"The last stop of this train will be Southeast. All passengers are asked to get off and change to the 7:20, which will be waiting just across the platform. This train will not - repeat not - be going on to Manhattan. It will be taken out of service."

A huge collective groan could be heard throughout the car as people stopped what they were doing and began to collect their belongings, preparing to get off at the next stop. The man in the gray suit looked disapprovingly straight at Carl, as if Carl were the cause of the problem, and muttered under his breath, "Shit." He shut down the open application on his laptop and closed the screen. "Damn bastards don't know how to run a railroad."

As the train slowed to a stop, the passengers grumbled but began to get up and move down the aisle toward the doors at either end. The man in the gray suit looked at Carl, motioning for him to get out of the way. Carl remained seated and slowly unzipped his duffel bag. When the last passenger in the aisle had passed by, he took out a handgun and pressed it against the waist of the man in the gray suit. "Don't move. You're staying on the train," he announced sternly.

"Whoa. What the fuck!"

"I know who you are, Mr. Snead. You're staying right here on this train."

When the train doors opened, the conductors stepped out first and waved their hands at the shiny new electric-powered train across the platform. A number of people on the platform, waiting to board the Diesel express to New York, seemed confused.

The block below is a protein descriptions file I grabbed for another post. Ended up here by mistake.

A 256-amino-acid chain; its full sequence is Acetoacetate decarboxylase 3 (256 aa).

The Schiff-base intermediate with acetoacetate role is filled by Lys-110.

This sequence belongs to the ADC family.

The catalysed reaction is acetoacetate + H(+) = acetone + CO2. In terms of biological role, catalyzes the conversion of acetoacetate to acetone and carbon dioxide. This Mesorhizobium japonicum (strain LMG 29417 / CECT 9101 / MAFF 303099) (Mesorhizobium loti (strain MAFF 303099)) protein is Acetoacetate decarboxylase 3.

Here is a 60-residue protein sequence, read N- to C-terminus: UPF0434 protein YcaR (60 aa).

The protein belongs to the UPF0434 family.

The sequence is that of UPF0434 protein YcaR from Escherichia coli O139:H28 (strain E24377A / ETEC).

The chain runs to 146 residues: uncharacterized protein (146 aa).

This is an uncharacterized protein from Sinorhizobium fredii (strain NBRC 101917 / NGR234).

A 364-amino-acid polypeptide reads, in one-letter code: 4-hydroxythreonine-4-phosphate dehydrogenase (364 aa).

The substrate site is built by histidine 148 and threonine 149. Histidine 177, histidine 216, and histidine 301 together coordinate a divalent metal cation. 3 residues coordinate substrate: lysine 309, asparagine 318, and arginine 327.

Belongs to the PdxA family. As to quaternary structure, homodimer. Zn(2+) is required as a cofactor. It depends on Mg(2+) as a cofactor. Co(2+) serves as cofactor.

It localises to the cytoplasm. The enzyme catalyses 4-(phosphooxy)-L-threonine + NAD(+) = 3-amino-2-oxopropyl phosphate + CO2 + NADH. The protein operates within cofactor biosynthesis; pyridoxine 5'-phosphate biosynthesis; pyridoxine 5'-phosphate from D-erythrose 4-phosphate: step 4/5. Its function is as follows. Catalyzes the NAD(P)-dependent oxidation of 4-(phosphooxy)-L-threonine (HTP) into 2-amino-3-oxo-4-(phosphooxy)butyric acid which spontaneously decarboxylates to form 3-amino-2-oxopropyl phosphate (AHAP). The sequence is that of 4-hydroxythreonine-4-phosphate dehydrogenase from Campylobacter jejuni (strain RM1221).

"Don't board this train. It won't be going on. Take that one. It's a local to Chappaqua, but then it's an express to New York," explained the conductors, over and over again.

The passengers on the Diesel train spilled out onto the platform, and then scurried to find seats on the local.

When the last stragglers finally emerged, the conductors re-boarded the cars to check for any remaining persons who might not have heard the announcement or who might be sleeping. Finding no one, they too exited the train and joined the passengers on the local. Before he boarded, the head conductor inserted a key in a lock on the side of a door and all the doors closed. He then waved to the engineer, who had his head out the window of the locomotive. What the conductor couldn't see was Bruce standing behind the engineer with his gun drawn.

After receiving the "all clear," the engineer turned to face Bruce. He was still wary, but no longer in fear of his life.

"Okay, what now?"

"Call the dispatcher. Tell him this train has been hijacked. Tell him there's a man in the locomotive with a gun to your head. Tell him we're going to take this train to Washington, D.C."

"But we can't go to Washington. The tracks go to Grand Central, and that's the end of the line."

"Do as you're told."

The engineer keyed the mike and reported in.

"This is Metro two-nine."

"Come in."

"We're at Southeast. Passengers off. Request permission to proceed."

"Permission granted. You can back up now into the rail yard."